Settlement agreed with NHS Trust after avoidable death of a patient at Northwick Park Hospital
A settlement has been agreed with a NHS Trust after a coroner ruled neglect as the cause of death of a patient.
Posted on 11 March 2019
Solicitors at Leigh Day have agreed a settlement with London North West Healthcare NHS Trust on behalf of the family of Puspa Monji, after a Coroner ruled at an inquest in August 2018 that her death had been caused by neglect.
Puspa had been admitted to Northwick Park Hospital for an abdominal hernia repair in February 2018. She was fitted with a nasogastric tube during her recovery on the ward so that food could be safely administered directly into her stomach.
It is standard medical practice to check the positioning of the tube before commencing any feeding, given the risk of the tube being threaded into the lung instead of the stomach. This is done by carrying out a test to check for stomach acidity and/or carrying out an x-ray, or sometimes both.
Puspa had an x-ray to confirm her tube’s position and it was reported as showing the tube to be in an unsafe position. Unfortunately, the clinical staff reviewed the wrong x-ray report and thought that the positioning was safe. A nurse had, meanwhile, attempted to obtain a pH sample to test for stomach acidity, but had been unable to get one. Feeding was commenced in any event, as they believed the x-ray confirmed the tube to be in the correct position.
Soon after the feeding started, Puspa began to complain of increasing pain. Although initially dismissing the pain as constipation, the nurses later stopped the feed and a doctor requested a further x-ray. This x-ray confirmed that the tube was in the wrong positon but, by this time, about 200ml of feed had been delivered into Puspa’s lung.
Sadly, Puspa developed aspiration pneumonia caused by the feed and there was nothing that could be done to save her.
At an inquest in August 2018, Senior Coroner Andrew Walker concluded that Puspa had died due to “consequences of medical treatment contributed to by neglect”. He added that “there were many opportunities to prevent Mrs Monji’s death” and raised concerns that a number of failures coincided to contribute to the death.
The Trust admitted liability for Puspa’s death and confirmed that measures have been taken, at the Coroner’s request, to minimise the risk of future deaths of this type, including more stringent checks regarding the positioning of nasogastric tubes and new radiological procedures to minimise the risk of confusion over x-rays in future.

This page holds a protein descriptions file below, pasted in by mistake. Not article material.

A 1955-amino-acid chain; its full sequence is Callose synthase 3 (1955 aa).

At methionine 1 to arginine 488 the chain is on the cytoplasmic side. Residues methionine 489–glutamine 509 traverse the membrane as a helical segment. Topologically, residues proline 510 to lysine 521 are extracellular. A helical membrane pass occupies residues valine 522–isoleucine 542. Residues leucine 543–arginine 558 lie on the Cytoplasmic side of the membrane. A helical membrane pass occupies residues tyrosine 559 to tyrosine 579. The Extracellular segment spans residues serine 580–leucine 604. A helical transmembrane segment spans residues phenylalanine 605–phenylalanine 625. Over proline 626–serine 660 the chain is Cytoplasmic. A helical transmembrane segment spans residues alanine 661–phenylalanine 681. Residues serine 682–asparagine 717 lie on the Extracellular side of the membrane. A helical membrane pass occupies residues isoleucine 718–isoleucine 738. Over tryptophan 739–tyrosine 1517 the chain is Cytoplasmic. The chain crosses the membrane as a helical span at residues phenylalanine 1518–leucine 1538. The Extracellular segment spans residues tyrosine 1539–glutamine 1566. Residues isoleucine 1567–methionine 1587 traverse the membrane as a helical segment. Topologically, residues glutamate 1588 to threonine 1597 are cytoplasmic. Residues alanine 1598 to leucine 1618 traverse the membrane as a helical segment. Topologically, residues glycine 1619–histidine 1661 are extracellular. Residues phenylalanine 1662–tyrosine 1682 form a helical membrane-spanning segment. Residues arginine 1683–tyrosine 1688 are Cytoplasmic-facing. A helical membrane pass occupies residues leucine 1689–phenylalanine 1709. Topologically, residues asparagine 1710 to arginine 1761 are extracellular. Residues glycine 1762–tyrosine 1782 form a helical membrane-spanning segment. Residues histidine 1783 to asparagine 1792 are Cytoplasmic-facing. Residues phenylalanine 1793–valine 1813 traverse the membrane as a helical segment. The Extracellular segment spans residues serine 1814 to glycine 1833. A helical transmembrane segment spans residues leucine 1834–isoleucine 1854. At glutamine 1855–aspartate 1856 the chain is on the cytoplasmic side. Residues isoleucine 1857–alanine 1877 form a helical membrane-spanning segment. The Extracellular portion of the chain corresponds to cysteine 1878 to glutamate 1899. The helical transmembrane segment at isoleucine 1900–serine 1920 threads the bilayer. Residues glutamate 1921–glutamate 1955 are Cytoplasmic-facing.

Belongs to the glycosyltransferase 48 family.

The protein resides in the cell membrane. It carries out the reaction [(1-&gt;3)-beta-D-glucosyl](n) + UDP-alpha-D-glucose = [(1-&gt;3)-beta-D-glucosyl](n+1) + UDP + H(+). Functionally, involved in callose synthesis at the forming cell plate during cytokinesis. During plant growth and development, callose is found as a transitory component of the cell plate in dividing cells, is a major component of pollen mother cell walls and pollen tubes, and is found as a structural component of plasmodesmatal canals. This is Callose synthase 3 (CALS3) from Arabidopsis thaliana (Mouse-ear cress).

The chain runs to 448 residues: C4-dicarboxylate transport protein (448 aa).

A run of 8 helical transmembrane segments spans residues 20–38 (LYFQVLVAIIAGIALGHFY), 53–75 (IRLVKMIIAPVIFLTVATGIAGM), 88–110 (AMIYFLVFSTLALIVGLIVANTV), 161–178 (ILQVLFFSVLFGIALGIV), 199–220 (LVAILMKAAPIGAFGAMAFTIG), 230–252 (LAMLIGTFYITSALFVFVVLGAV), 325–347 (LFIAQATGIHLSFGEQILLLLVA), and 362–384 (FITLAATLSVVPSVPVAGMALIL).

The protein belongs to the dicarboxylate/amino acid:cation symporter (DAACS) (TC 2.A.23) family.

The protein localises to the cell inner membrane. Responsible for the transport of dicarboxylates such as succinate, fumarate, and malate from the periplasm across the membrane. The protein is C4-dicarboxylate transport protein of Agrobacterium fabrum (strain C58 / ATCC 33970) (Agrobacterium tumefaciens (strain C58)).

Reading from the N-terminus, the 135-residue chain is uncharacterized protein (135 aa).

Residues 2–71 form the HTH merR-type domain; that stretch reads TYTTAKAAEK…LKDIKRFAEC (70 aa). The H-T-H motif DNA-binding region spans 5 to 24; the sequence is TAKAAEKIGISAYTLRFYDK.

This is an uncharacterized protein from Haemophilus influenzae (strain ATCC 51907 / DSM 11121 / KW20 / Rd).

On the basis of the evidence obtained at the inquest of the unnecessary suffering that Puspa had been put through, Puspa’s family, together with Leigh Day, investigated a claim for clinical negligence. A settlement was reached with the Trust in January 2019 to reflect both the tangible and intangible losses brought about by Puspa’s death. Puspa’s family had already indicated that they would be using the entire five-figure settlement figure for charitable causes in Puspa’s name.
The family and the Trust are also in talks over a suitable memorial for Puspa and it is hoped that a hospital bench will be dedicated to her memory.
Solicitor Michael Roberts, from Leigh Day’s clinical negligence team, said: “This was a tragic and unnecessary loss of life. The Trust has recognised this in the settlement and in the improvements they have made to their clinical practices. We hope that the goodwill displayed will continue as the family and the Trust discuss between them a suitable way in which to honour Puspa’s memory.”
Kishan Parshotam, Puspa’s grandson, said “We would like to thank Michael and Paul, and their respective teams, for the work they did to uncover the negligence and neglect by Northwick Park Hospital. Puspa, or Ma as we fondly called her, was the head of our household and a strong, independent and influential woman. We will be looking to use the settlement towards strengthening the lives of girls so that they, too, can grow to be independent influencers in their own families.”
Leigh Day worked with Barrister Paul Reynolds of One Crown Office Row chambers.